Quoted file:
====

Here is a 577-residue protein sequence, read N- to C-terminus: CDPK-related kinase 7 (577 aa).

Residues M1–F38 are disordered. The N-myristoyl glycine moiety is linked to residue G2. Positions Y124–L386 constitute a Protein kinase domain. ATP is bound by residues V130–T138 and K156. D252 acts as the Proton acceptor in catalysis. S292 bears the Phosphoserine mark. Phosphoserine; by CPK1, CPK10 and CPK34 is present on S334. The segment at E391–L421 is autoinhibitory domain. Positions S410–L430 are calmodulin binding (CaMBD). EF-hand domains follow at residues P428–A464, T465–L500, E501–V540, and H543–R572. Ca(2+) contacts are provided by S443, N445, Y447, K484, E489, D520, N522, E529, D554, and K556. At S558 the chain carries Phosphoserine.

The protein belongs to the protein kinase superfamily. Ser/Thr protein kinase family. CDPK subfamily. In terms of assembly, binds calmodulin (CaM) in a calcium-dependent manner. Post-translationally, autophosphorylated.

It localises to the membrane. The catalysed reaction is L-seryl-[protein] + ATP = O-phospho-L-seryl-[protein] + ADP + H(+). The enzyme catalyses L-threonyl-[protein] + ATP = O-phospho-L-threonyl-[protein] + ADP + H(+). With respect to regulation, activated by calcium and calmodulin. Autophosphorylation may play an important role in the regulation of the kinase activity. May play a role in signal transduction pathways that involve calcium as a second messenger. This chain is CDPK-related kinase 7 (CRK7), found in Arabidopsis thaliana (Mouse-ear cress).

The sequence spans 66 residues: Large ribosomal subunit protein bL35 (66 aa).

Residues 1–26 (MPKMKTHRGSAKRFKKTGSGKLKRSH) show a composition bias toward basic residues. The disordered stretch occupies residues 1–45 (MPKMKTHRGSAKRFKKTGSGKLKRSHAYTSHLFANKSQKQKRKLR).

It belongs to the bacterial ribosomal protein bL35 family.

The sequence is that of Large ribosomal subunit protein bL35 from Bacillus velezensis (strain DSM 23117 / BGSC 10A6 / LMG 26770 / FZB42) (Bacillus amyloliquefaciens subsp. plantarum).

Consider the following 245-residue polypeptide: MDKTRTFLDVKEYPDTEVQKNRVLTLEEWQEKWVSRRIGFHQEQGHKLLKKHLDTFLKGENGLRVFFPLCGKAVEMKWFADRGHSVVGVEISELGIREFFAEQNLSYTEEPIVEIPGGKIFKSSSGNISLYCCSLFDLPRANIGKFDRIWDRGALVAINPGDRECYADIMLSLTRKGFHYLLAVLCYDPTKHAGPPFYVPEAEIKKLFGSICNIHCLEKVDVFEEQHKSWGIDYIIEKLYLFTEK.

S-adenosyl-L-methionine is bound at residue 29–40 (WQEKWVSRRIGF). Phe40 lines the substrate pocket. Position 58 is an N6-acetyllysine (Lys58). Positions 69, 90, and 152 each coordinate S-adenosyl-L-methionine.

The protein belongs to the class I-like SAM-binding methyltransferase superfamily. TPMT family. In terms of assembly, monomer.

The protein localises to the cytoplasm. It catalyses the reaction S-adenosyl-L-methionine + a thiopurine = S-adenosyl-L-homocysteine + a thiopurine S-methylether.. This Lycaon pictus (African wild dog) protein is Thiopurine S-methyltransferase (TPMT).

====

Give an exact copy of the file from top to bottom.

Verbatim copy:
Here is a 577-residue protein sequence, read N- to C-terminus: CDPK-related kinase 7 (577 aa).

Residues M1–F38 are disordered. The N-myristoyl glycine moiety is linked to residue G2. Positions Y124–L386 constitute a Protein kinase domain. ATP is bound by residues V130–T138 and K156. D252 acts as the Proton acceptor in catalysis. S292 bears the Phosphoserine mark. Phosphoserine; by CPK1, CPK10 and CPK34 is present on S334. The segment at E391–L421 is autoinhibitory domain. Positions S410–L430 are calmodulin binding (CaMBD). EF-hand domains follow at residues P428–A464, T465–L500, E501–V540, and H543–R572. Ca(2+) contacts are provided by S443, N445, Y447, K484, E489, D520, N522, E529, D554, and K556. At S558 the chain carries Phosphoserine.

The protein belongs to the protein kinase superfamily. Ser/Thr protein kinase family. CDPK subfamily. In terms of assembly, binds calmodulin (CaM) in a calcium-dependent manner. Post-translationally, autophosphorylated.

It localises to the membrane. The catalysed reaction is L-seryl-[protein] + ATP = O-phospho-L-seryl-[protein] + ADP + H(+). The enzyme catalyses L-threonyl-[protein] + ATP = O-phospho-L-threonyl-[protein] + ADP + H(+). With respect to regulation, activated by calcium and calmodulin. Autophosphorylation may play an important role in the regulation of the kinase activity. May play a role in signal transduction pathways that involve calcium as a second messenger. This chain is CDPK-related kinase 7 (CRK7), found in Arabidopsis thaliana (Mouse-ear cress).

The sequence spans 66 residues: Large ribosomal subunit protein bL35 (66 aa).

Residues 1–26 (MPKMKTHRGSAKRFKKTGSGKLKRSH) show a composition bias toward basic residues. The disordered stretch occupies residues 1–45 (MPKMKTHRGSAKRFKKTGSGKLKRSHAYTSHLFANKSQKQKRKLR).

It belongs to the bacterial ribosomal protein bL35 family.

The sequence is that of Large ribosomal subunit protein bL35 from Bacillus velezensis (strain DSM 23117 / BGSC 10A6 / LMG 26770 / FZB42) (Bacillus amyloliquefaciens subsp. plantarum).

Consider the following 245-residue polypeptide: MDKTRTFLDVKEYPDTEVQKNRVLTLEEWQEKWVSRRIGFHQEQGHKLLKKHLDTFLKGENGLRVFFPLCGKAVEMKWFADRGHSVVGVEISELGIREFFAEQNLSYTEEPIVEIPGGKIFKSSSGNISLYCCSLFDLPRANIGKFDRIWDRGALVAINPGDRECYADIMLSLTRKGFHYLLAVLCYDPTKHAGPPFYVPEAEIKKLFGSICNIHCLEKVDVFEEQHKSWGIDYIIEKLYLFTEK.

S-adenosyl-L-methionine is bound at residue 29–40 (WQEKWVSRRIGF). Phe40 lines the substrate pocket. Position 58 is an N6-acetyllysine (Lys58). Positions 69, 90, and 152 each coordinate S-adenosyl-L-methionine.

The protein belongs to the class I-like SAM-binding methyltransferase superfamily. TPMT family. In terms of assembly, monomer.

The protein localises to the cytoplasm. It catalyses the reaction S-adenosyl-L-methionine + a thiopurine = S-adenosyl-L-homocysteine + a thiopurine S-methylether.. This Lycaon pictus (African wild dog) protein is Thiopurine S-methyltransferase (TPMT).